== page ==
Let's take a look at the latest version numbers of some of the "other distributions" at the time of Slackware 7.0's release - October 1999:
    • Mandrake 6.1 (released September 1999)
    • RedHat 6.1 (released September 1999)
    • SuSE 6.2 (released August 1999)
    • Debian 2.1 (released March 1999)
    I'm sure you'll see a pretty clear difference - Mandrake, RedHat and SuSE were all commercial linux distributions in competition with each other. So it's understandable that they wouldn't want to seem out of alignment or behind . As for Debian, it was always more of a hackers distro - it was and still is very much Free Software at it's core (which you'll know if you downloaded the default ISO and tried to get your wifi working...) so presumably they felt no pressure to take part in this.

    So going back to Slackware - this always puzzled me. In my opinion Slackware was more similar to Debian than to the commercial distros. I imagine users would've been perfectly content to move on from Slackware 4 to Slackware 5 without worrying about what that version number implied. I don't think it's controversial to suggest that Debian has the last laugh. Mandrake became Mandriva then largely disappeared. RedHat the company has pivoted to where it's distro is not its main focus. SuSE still exists but is relatively niche compared to Debian and its derivative distributions.

    Slackware 4 running KDE 1. Sidenote: that World of Spectrum page looks amazing on what looks like a very old Netscape Navigator

    SuSE, Mandrake and Ubuntu oddities

    There are three other major Linux distributions which seemingly have missing versions - SuSE, Mandrake and Ubuntu. They all have initial releases which are not 0.x or 1.x and which have simple explanations so I've lumped them all together here.

    Version Date Comment
    SuSE Linux 4.0 - Never existed
    SuSE Linux 4.1 - Never existed
    SuSE Linux 4.2 May 1996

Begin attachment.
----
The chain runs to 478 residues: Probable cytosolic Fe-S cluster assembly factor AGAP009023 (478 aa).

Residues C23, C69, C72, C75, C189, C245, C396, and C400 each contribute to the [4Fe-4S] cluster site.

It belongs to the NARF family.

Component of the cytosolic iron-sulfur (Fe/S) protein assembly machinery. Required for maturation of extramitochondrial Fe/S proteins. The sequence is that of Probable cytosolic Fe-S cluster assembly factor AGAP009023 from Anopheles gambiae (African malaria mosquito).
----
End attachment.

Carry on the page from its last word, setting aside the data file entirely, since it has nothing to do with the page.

SuSE Linux 4.3 September 1996

    The first release of SuSE Linux was version 4.2. This is a reference to Hitchhiker's Guide to the Galaxy where a computer called Deep Thought calculates the answer to "the Ultimate Question of Life, The Universe, and Everything" as 42. Incidentally the first version of its package manager YaST is 0.42

    Version Date Comment
    Mandrake 4.0 - Never existed
    Mandrake 5.0 - Never existed
    Mandrake 5.1 July 1998
    Mandrake 5.2 December 1998
    Mandrake 5.3 February 1999

    Mandrake Linux's first ever release in July 1998 was version 5.1. It was based on RedHat Linux 5.1 so it's likely they just borrowed that, perhaps they intended to stay aligned with RH's releases and wanted to show they were compatible.

    Version Date Comment
    Ubuntu 2.xx - Never existed
    Ubuntu 3.xx - Never existed
    Ubuntu 4.10 October 2004
    Ubuntu 5.04 April 2005
    Ubuntu 5.10 October 2005

    The final Linux distro I'll talk about is dubious to include as there's not really any missing or skipped version numbers really. Ubuntu's first ever release was 4.10 - so it would seem that they skipped versions 1, 2 and 3. However Ubuntu's version numbers are based on the year and month of release, so version 4.10 implies a release date of October 2004, 5.04 is April 2005 and so on.


    I only scratched the surface of this subject, really. If look around then you'll start to see missing versions everywhere. For example, what happened to Windows 9? How about .NET [Core] 4, MySQL 6 and 7 or Akumulátor 2? As soon as you apply an sequential version to some software you make a statement about how that software relates to any previous or future releases - whether or not you adhere to a strict set of rules like semver. This is meant to help users and it largely works as intended but does not really give any strong prescription for how to handle abandoned releases or forked-then-remerged projects. As a consequence we have to be cool with the idea that skipping a version or two is perhaps preferable than introducing confusion or even discarding any notion of sequence whatsoever - imagine wondering if it's safe to upgrade from PHP e1daa19 to PHP caf3c64.